So we finally got cutting! I know, after weeks of waiting the weather and the wheat finally decided to work together and give us something to do.
The first day was slow, it was mid afternoon before we finally got some combines rolling and wheat cut. But what an achievement, it was great to see all the training that the new crew members received being put into action.
The excitement was clearly visible on the faces of all, but also a few nerves kicking in.
First came the moisture test, a quick scoop of some wheat and the trip to the local elevator to get a moisture sample so the calibration could take place. Then a thumbs up, it was good to go.
The first wheat being Rocky Wisdom's, then Mollye & Ray Hatfield. What a pleasure it has been to be cutting their wheat. Its been a great experience being back hauling their grain. They, as well as all of JKD's Customers make you feel very welcome and show their appreciation for the job that's being done.
So with that in mind, I best do what I do best and show a few photos of the last few days cutting
So Friday 20th may was the 3rd day of a 4 day rodeo that is the Santa Rosa Roundup that's been going annually for 71 years.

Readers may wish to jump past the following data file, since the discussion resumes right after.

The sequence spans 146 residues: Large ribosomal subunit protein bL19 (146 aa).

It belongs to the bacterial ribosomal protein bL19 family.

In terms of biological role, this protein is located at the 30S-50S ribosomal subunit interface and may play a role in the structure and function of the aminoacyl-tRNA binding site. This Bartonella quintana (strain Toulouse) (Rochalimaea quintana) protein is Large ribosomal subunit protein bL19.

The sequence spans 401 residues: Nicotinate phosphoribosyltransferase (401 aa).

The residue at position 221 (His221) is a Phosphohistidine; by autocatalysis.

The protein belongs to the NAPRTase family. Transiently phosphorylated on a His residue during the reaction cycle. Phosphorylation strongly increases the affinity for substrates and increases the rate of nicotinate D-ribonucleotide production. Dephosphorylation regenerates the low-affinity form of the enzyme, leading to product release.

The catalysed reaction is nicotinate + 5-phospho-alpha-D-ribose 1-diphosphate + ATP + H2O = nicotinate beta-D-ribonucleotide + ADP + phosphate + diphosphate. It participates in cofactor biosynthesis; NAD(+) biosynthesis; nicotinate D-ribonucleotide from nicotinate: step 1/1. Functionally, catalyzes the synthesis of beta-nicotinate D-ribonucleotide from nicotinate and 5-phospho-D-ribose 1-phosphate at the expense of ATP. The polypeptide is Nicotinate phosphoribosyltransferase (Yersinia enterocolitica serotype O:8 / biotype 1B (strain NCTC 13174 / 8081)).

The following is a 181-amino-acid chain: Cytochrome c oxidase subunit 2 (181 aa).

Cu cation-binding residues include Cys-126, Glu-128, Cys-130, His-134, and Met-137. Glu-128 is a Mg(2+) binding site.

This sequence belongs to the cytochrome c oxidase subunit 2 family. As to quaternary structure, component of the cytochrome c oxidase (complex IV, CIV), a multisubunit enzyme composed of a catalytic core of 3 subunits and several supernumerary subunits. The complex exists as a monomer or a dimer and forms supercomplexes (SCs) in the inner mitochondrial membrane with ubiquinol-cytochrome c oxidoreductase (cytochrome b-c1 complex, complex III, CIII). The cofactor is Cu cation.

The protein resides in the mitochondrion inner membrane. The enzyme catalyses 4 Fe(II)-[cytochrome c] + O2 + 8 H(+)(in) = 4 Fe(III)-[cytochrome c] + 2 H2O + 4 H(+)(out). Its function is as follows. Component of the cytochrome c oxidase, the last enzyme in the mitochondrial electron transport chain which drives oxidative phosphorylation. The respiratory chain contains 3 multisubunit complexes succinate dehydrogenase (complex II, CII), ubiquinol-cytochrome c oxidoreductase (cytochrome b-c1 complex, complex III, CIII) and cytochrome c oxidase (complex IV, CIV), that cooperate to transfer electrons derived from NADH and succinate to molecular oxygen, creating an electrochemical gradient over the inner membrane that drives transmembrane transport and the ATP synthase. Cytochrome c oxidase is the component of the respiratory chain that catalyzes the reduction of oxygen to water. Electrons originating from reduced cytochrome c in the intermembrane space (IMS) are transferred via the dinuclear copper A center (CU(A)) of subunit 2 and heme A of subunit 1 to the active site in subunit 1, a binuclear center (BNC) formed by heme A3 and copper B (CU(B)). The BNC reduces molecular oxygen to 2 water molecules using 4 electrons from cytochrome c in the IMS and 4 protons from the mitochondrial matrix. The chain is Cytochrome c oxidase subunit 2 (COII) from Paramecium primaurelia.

I was lucky enough to go back in 2014 when I was on harvest with the JKD crew but I had a night without the camera. Luckily this time I knew what to expect and so the camera was charged and ready to roll for the event.
As we approached the rodeo ground it was amazing to see everybody stop for the national anthem, men, women and children stopped where they were no matter what they were doing, hats were removed and many people held their hands to their chests while becoming one united choir to sing the song of their nation. I too took part and felt a great sense of pride even though I'm not an American citizen, to be a part of something that means so much to so many sends a shiver down your spine but also you get a warm feeling.
As we (the crew) entered the rodeo grounds their was a heavy presence of cowboy attire (mainly hats) chequered shirts & wrangler jeans, a common sight but everybody looked smart and dressed for the occasion. Below the grandstand their were food stands, merchandise stands and a bar. The smell of candyfloss seemed to linger in the air taking away the smell of soggy soil and grass.
After stocking up on food and beverages we headed into the grandstand which consisted of wooden benches/steps, a real classic design. The stand was 90% full which was great to see as well as seated areas around the arena. As the sun started to set north-west of the arena the activities were well underway.
There was a fantastic display of horsemanship as cowboys and cowgirls put on a fantastic display of skill and entertainment. The Palomino club was also a pleasure to witness, such grace & discipline, and it was great to see the mutton busting too! The bull riding was a great show, something we don't see in the UK so it was great too see this first hand, well the whole display was something spectacular. A huge credit to all who put it together and organised the event.
I look forward to doing it all again next May!